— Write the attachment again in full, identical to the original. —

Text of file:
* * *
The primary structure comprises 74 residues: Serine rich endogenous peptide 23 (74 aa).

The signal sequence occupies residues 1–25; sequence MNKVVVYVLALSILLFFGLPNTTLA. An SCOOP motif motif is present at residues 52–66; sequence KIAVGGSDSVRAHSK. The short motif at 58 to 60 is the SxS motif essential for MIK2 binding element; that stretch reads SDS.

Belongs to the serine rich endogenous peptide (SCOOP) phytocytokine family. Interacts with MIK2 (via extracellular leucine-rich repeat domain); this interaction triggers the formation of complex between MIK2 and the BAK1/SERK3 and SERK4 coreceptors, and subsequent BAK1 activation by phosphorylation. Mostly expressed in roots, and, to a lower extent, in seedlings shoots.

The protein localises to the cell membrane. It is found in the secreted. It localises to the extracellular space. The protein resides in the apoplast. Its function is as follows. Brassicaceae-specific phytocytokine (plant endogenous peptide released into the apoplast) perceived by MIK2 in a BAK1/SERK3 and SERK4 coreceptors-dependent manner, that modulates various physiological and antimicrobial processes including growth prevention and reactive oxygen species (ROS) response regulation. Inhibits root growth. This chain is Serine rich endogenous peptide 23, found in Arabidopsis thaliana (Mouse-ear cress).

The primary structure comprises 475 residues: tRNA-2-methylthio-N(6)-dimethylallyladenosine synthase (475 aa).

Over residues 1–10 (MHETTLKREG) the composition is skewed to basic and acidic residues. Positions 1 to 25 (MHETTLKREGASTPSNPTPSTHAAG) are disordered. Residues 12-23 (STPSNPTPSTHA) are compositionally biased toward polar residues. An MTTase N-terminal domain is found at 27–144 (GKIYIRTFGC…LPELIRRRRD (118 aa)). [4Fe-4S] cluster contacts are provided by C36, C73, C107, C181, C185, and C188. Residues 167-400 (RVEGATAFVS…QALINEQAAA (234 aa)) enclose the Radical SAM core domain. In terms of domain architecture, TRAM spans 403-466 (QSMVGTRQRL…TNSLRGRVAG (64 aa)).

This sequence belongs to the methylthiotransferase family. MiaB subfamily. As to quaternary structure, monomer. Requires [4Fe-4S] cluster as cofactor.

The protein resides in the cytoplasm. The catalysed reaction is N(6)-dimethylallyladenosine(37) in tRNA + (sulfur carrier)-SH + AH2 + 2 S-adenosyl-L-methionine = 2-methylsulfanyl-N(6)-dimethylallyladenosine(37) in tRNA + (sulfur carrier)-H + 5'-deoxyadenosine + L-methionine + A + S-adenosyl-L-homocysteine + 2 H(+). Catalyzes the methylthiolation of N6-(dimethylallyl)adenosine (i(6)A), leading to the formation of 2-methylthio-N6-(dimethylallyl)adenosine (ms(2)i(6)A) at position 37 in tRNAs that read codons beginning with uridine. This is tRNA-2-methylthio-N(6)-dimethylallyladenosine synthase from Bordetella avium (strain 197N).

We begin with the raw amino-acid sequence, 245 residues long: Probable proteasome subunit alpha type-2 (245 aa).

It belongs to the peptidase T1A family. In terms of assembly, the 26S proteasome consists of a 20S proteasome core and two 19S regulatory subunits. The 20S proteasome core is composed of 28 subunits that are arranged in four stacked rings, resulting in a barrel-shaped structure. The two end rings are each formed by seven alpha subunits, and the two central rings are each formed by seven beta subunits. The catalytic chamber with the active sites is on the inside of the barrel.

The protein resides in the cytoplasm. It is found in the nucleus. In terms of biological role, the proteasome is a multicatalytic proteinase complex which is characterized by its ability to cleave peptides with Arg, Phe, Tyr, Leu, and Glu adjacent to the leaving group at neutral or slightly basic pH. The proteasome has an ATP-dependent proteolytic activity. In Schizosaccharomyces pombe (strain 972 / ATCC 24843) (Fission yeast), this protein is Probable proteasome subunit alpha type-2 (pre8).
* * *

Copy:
The primary structure comprises 74 residues: Serine rich endogenous peptide 23 (74 aa).

The signal sequence occupies residues 1–25; sequence MNKVVVYVLALSILLFFGLPNTTLA. An SCOOP motif motif is present at residues 52–66; sequence KIAVGGSDSVRAHSK. The short motif at 58 to 60 is the SxS motif essential for MIK2 binding element; that stretch reads SDS.

Belongs to the serine rich endogenous peptide (SCOOP) phytocytokine family. Interacts with MIK2 (via extracellular leucine-rich repeat domain); this interaction triggers the formation of complex between MIK2 and the BAK1/SERK3 and SERK4 coreceptors, and subsequent BAK1 activation by phosphorylation. Mostly expressed in roots, and, to a lower extent, in seedlings shoots.

The protein localises to the cell membrane. It is found in the secreted. It localises to the extracellular space. The protein resides in the apoplast. Its function is as follows. Brassicaceae-specific phytocytokine (plant endogenous peptide released into the apoplast) perceived by MIK2 in a BAK1/SERK3 and SERK4 coreceptors-dependent manner, that modulates various physiological and antimicrobial processes including growth prevention and reactive oxygen species (ROS) response regulation. Inhibits root growth. This chain is Serine rich endogenous peptide 23, found in Arabidopsis thaliana (Mouse-ear cress).

The primary structure comprises 475 residues: tRNA-2-methylthio-N(6)-dimethylallyladenosine synthase (475 aa).

Over residues 1–10 (MHETTLKREG) the composition is skewed to basic and acidic residues. Positions 1 to 25 (MHETTLKREGASTPSNPTPSTHAAG) are disordered. Residues 12-23 (STPSNPTPSTHA) are compositionally biased toward polar residues. An MTTase N-terminal domain is found at 27–144 (GKIYIRTFGC…LPELIRRRRD (118 aa)). [4Fe-4S] cluster contacts are provided by C36, C73, C107, C181, C185, and C188. Residues 167-400 (RVEGATAFVS…QALINEQAAA (234 aa)) enclose the Radical SAM core domain. In terms of domain architecture, TRAM spans 403-466 (QSMVGTRQRL…TNSLRGRVAG (64 aa)).

This sequence belongs to the methylthiotransferase family. MiaB subfamily. As to quaternary structure, monomer. Requires [4Fe-4S] cluster as cofactor.

The protein resides in the cytoplasm. The catalysed reaction is N(6)-dimethylallyladenosine(37) in tRNA + (sulfur carrier)-SH + AH2 + 2 S-adenosyl-L-methionine = 2-methylsulfanyl-N(6)-dimethylallyladenosine(37) in tRNA + (sulfur carrier)-H + 5'-deoxyadenosine + L-methionine + A + S-adenosyl-L-homocysteine + 2 H(+). Catalyzes the methylthiolation of N6-(dimethylallyl)adenosine (i(6)A), leading to the formation of 2-methylthio-N6-(dimethylallyl)adenosine (ms(2)i(6)A) at position 37 in tRNAs that read codons beginning with uridine. This is tRNA-2-methylthio-N(6)-dimethylallyladenosine synthase from Bordetella avium (strain 197N).

We begin with the raw amino-acid sequence, 245 residues long: Probable proteasome subunit alpha type-2 (245 aa).

It belongs to the peptidase T1A family. In terms of assembly, the 26S proteasome consists of a 20S proteasome core and two 19S regulatory subunits. The 20S proteasome core is composed of 28 subunits that are arranged in four stacked rings, resulting in a barrel-shaped structure. The two end rings are each formed by seven alpha subunits, and the two central rings are each formed by seven beta subunits. The catalytic chamber with the active sites is on the inside of the barrel.

The protein resides in the cytoplasm. It is found in the nucleus. In terms of biological role, the proteasome is a multicatalytic proteinase complex which is characterized by its ability to cleave peptides with Arg, Phe, Tyr, Leu, and Glu adjacent to the leaving group at neutral or slightly basic pH. The proteasome has an ATP-dependent proteolytic activity. In Schizosaccharomyces pombe (strain 972 / ATCC 24843) (Fission yeast), this protein is Probable proteasome subunit alpha type-2 (pre8).